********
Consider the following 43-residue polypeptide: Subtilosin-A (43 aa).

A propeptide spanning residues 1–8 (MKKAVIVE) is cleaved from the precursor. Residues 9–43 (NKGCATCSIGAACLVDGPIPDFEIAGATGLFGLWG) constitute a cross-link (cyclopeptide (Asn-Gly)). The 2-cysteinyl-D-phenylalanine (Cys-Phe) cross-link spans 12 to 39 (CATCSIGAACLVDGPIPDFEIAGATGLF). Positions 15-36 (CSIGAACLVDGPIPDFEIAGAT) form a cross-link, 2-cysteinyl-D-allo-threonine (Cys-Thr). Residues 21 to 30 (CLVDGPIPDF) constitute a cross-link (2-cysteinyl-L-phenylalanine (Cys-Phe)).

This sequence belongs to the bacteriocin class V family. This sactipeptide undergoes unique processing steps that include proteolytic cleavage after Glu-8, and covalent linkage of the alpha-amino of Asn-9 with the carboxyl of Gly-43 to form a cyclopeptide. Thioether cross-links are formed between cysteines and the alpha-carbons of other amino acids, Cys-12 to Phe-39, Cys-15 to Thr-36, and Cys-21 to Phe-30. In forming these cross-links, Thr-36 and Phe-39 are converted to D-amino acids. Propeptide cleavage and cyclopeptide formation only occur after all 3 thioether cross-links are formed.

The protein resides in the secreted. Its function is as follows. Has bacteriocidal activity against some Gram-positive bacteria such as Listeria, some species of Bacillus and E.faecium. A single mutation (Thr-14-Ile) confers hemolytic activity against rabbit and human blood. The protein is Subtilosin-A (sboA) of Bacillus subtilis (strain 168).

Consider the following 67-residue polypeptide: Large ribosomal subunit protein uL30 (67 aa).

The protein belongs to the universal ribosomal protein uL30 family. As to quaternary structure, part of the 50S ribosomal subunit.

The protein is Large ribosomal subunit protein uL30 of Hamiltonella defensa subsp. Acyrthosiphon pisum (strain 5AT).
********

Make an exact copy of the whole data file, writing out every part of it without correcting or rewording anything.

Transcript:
Consider the following 43-residue polypeptide: Subtilosin-A (43 aa).

A propeptide spanning residues 1–8 (MKKAVIVE) is cleaved from the precursor. Residues 9–43 (NKGCATCSIGAACLVDGPIPDFEIAGATGLFGLWG) constitute a cross-link (cyclopeptide (Asn-Gly)). The 2-cysteinyl-D-phenylalanine (Cys-Phe) cross-link spans 12 to 39 (CATCSIGAACLVDGPIPDFEIAGATGLF). Positions 15-36 (CSIGAACLVDGPIPDFEIAGAT) form a cross-link, 2-cysteinyl-D-allo-threonine (Cys-Thr). Residues 21 to 30 (CLVDGPIPDF) constitute a cross-link (2-cysteinyl-L-phenylalanine (Cys-Phe)).

This sequence belongs to the bacteriocin class V family. This sactipeptide undergoes unique processing steps that include proteolytic cleavage after Glu-8, and covalent linkage of the alpha-amino of Asn-9 with the carboxyl of Gly-43 to form a cyclopeptide. Thioether cross-links are formed between cysteines and the alpha-carbons of other amino acids, Cys-12 to Phe-39, Cys-15 to Thr-36, and Cys-21 to Phe-30. In forming these cross-links, Thr-36 and Phe-39 are converted to D-amino acids. Propeptide cleavage and cyclopeptide formation only occur after all 3 thioether cross-links are formed.

The protein resides in the secreted. Its function is as follows. Has bacteriocidal activity against some Gram-positive bacteria such as Listeria, some species of Bacillus and E.faecium. A single mutation (Thr-14-Ile) confers hemolytic activity against rabbit and human blood. The protein is Subtilosin-A (sboA) of Bacillus subtilis (strain 168).

Consider the following 67-residue polypeptide: Large ribosomal subunit protein uL30 (67 aa).

The protein belongs to the universal ribosomal protein uL30 family. As to quaternary structure, part of the 50S ribosomal subunit.

The protein is Large ribosomal subunit protein uL30 of Hamiltonella defensa subsp. Acyrthosiphon pisum (strain 5AT).